One day the anthropologist wanted to take Ishi to San Francisco. They went with some friends to the station to get the train. As it pulled into the station, Ishi slipped quietly behind a column. As the others were boarding the train, they noticed him peeking around the column and they motioned to him to come along. He slowly came out and climbed aboard with the others. 
Later the anthropologist asked Ishi how he enjoyed the train ride. Trains of that era belched smoke and made a lot of noise. Ishi and his tribe thought trains were iron monsters that roamed the countryside and ate people. The anthropologist expressed his surprise that even though he thought the train was a monster, Ishi got on board with little more prompting than a wave from his friends. “How did you have the courage to do that?” he asked. 
“Well,” said Ishi, “since I was little, I was taught to always be more curious than afraid.” 

My thoughts: 

That’s interesting, because I was always taught to be more afraid than curious. I mean, to a certain extent. Or maybe I just have always been more afraid than curious. I certainly am today, and that is why I need friends around me to assure me that the train isn’t a monster–than a passing bout of anxiety isn’t going to land me in the psych ward again–and that I can live a meaningful and productive life even if I suffer from bipolar disorder.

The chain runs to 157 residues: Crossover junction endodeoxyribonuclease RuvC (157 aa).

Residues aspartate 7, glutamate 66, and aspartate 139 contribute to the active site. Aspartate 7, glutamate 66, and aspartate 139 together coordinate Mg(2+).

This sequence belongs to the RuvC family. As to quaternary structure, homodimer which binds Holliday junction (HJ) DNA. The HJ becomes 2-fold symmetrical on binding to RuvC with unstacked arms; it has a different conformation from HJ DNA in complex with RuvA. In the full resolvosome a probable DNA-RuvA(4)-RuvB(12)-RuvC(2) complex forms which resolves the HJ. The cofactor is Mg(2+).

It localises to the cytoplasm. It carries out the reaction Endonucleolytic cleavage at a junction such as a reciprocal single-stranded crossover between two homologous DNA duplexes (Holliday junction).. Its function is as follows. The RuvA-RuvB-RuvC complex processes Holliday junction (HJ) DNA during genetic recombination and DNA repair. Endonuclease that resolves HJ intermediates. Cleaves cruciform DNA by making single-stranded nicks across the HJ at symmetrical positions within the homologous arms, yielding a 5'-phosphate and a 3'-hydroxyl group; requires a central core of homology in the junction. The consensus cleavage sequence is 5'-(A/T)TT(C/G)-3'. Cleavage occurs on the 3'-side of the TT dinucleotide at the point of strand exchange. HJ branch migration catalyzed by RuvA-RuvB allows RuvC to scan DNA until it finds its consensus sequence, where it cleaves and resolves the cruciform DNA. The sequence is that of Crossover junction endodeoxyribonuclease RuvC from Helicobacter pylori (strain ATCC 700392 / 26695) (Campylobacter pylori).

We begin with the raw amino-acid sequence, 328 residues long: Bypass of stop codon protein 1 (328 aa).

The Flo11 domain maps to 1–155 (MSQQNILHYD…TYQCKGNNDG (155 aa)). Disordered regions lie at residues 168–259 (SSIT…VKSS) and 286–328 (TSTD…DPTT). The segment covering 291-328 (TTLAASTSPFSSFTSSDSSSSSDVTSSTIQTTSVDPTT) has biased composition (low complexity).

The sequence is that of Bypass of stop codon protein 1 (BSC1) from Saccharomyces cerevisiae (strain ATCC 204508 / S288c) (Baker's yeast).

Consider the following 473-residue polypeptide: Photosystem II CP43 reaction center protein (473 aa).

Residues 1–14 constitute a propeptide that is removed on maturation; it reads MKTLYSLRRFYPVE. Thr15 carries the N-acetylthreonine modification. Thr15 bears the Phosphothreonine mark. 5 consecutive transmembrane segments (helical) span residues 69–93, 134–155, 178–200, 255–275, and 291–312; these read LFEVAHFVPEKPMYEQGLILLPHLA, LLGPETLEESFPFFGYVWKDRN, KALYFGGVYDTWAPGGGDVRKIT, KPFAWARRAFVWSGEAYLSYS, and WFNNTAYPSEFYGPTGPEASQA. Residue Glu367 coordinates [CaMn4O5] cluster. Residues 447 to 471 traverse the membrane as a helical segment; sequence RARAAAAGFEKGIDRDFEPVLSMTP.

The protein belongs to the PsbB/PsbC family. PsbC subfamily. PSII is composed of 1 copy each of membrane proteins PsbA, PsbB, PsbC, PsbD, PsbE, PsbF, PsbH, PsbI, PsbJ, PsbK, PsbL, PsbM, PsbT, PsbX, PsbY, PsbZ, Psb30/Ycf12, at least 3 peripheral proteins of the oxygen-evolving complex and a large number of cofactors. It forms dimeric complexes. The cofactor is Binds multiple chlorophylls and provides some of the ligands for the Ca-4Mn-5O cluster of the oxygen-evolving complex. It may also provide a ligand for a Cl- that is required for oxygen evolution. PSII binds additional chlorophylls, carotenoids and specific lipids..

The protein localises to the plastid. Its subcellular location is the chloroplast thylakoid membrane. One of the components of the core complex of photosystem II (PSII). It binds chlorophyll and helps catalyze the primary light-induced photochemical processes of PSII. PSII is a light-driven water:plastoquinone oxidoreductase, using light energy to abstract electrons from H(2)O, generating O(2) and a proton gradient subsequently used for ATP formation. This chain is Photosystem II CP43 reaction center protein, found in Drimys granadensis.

5. Getting out of the way. 
Many years ago in Japan, an artist was doing a brush painting that some patrons had requested. A Zen master who was an expert at this art was visiting the area, so the artist eagerly asked him to come by and watch him execute his strokes. 
When asked his opinion of the painting, the Zen master said, “To be honest with you, it’s rather mediocre.” The artist took another piece of paper and made his brush strokes even more carefully. “What about that one?” he asked. “Sorry, but it’s not even as good as the first.” Again and again the artist tried harder, being ever more careful to make the right strokes. To his dismay, the master’s comments were growing more discouraging. 
Finally, the master said, “Excuse me, I need to step outside for a bit of fresh air before we continue.” When he had gone outside, the artist was delighted to have the chance to do a painting without the self-conscious feeling he had from the master looking over his shoulder. He went right at it without thinking about it so that he could finish before the master returned.
As he made his last stroke, the master came in and said, “Perfection.” 

My thoughts: 

Man is that true not only in my writing life, but with regard to my mood, as well. When I burden myself with a toxic kind of perfectionism–of coming up short of being a perfect mom, and wife, and blogger–I can’t do anything well. And when I’m trying so hard to write a blog that has legs … and will be e-mailed all over the world … seldom do I come across as my candid self. But ah, the art I can make when I get out of the way … that’s when God can use me, and when anxiety no longer stifles my every move.